A script to automatize the plot of several rasters in the same Q-GIS layout

I present MultiLayout. A still (little bit) clunky Q-GIS workspace and a python script that would help you at plotting the results of hydraulic simulations.

Ricardo Montero Rubert https://blog.rmrubert.eu/about

One problem that consistently GIS software has been unable to provide a solution to is when you need to plot the same map layout with a set of rasters. I imagine the main reason is that traditional GIS users do not encounter this problem1.

But in flood risk assessment, it is quite common to plot results at a certain location, and those results will vary. There will be different variables such as flood depths, water elevation or velocity. Each storm duration, event or scenario will produce a set of results to be plotted, and boy, they do add up quickly.

The results usually will share a legend, colour schemes and location. Only the layer containing the results will vary. We are in 2022 and yet no GIS software has an easy way to tell, hey you, iterate through this bunch of rasters and give some neat png instead.

An example of what a messy a set of results can look like if plotted together

Figure 1: An example of what a messy a set of results can look like if plotted together

Someone needed to solve this hassle and looks like someone was me. In reality, this is the second time I have come up with a solution to this problem. My previous solution was based on R and ggplot. The plots looked neat, but the code was only understood by 3-years-ago-me. So this time I decided to go with Q-GIS and try to keep it simple. It also has the advantage that I don’t need to travel in time every time I want to use it.


So here is the very first version of MultiLayout. Consists of a qgz workspace, a set of folders, a python script2, and a tsv3 file.

Download here

At the moment MultiLayout is quite clunky4 but I have decided to publish it as it is and keep upgrading according to the feedback I receive if I got any.


It is actually more complex to explain than to do it.

  1. Open the QGIS workspace and set all the common layers needed.

    1. Background mapping, rivers shapefiles, etc…

    2. Do not set yet the layers that the code will iterate to plot them.

  2. Now open the master layout and modify it to your needs.

    1. You might want to have a different layout for each variable

    2. You need to configure the map view to the right location.

    3. Configure the bar scale, north arrow, etc…

    4. The title and disclaimer can be moved, but if they are deleted the code won’t work.

    5. Make sure to configure the legend and leave it as a no-auto-update. I recommend using an invisible layer for this.

    6. Save as a copy somewhere safe.

  3. Open the file MultiLayout.tsv.txt which is a tab-separated file. I use Excel for that (drag and drop into excel)

    1. ID: A number with the ID. Not used and can be empty,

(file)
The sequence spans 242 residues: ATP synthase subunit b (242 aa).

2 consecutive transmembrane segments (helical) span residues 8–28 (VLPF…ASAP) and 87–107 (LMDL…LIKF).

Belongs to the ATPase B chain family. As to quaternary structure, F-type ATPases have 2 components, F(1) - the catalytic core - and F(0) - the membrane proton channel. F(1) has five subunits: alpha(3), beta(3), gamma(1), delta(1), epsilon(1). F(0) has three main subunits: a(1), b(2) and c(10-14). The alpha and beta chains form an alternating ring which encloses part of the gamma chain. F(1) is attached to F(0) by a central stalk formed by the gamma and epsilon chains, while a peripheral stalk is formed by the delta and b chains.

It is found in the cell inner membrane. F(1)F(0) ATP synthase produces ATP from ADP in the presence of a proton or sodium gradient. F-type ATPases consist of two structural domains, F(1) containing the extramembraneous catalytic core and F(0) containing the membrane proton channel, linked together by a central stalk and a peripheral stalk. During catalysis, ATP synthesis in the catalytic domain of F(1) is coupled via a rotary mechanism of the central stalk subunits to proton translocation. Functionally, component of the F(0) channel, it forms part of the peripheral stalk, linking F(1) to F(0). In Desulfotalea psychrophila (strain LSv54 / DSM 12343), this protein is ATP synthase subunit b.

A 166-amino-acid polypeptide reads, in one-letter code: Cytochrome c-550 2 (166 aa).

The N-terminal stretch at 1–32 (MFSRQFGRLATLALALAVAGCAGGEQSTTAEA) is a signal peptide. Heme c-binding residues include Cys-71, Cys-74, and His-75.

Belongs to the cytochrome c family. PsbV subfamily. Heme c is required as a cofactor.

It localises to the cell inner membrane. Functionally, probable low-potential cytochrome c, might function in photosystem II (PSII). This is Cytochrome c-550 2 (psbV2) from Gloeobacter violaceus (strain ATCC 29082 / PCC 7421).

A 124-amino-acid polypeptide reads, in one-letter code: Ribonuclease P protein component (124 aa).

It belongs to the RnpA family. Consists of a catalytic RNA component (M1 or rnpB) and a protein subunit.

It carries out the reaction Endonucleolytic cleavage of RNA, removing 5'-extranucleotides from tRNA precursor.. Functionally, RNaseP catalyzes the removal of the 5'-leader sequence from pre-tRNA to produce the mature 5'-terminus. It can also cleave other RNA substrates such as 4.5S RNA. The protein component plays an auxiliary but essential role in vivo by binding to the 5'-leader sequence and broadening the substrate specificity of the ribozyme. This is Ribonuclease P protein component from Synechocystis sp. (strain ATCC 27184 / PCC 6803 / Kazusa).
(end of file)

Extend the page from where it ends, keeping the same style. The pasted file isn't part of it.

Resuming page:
2. Nraster: Not used and can be empty,

    3. Nshp: Not used and can be empty,

    4. ExportPath: The path where the png is going to be saved,

    5. Title: The title text will be replaced with this cell,

    6. Disclaimer: The disclaimer text will be replaced with this cell,

    7. RasterPath_01: Path to the raster file that will be added on top of existing layers,

    8. RasterStyle_01: The style that will be applied to the layer, and

    9. Layout: The name of the layout that will be used, you should have one for each different variable.

  4. Open Qgis and go to Plugins, then click on Python Console.

  5. Click on the third button (Show Editor). On the editor, open the Script_01.py and modify lines 2 and 4.

    1. Line 2 should point to the saved qgz.

    2. Line 4 should point to the tsv.txt file.

    3. Make sure the path is in between the quotes with an r before as in r”C:.ext”

  6. Click on the green triangle to run the code. You should see the titles appear in the Python Console.

Steps four, five and six.

Figure 2: Steps four, five and six.

So what is next?

At the moment the script is rather basic. It is only able to add a raster layer per layout, and it will be always located on top of everything else. If I find it useful, I will try to make it more powerful. Ideally, I would like it to become a Q-GIS plugin if I find the time to do so.

  1. If the maps are fairly distinct they won’t share a legend or scale, and each one should be on its own workspace. On the other hand, if you want to plot something like an elevation map or a land-type map, you will only need one map (per location).↩︎

  2. Where the magic happens.↩︎

  3. I have gone with a tab-separated file because I keep changing between Spanish and English layout where CSV is separated by “;” or “,”, and the tab solves this problem neatly.↩︎

  4. and yet it is still light-years away than setting multiple layouts by yourself.↩︎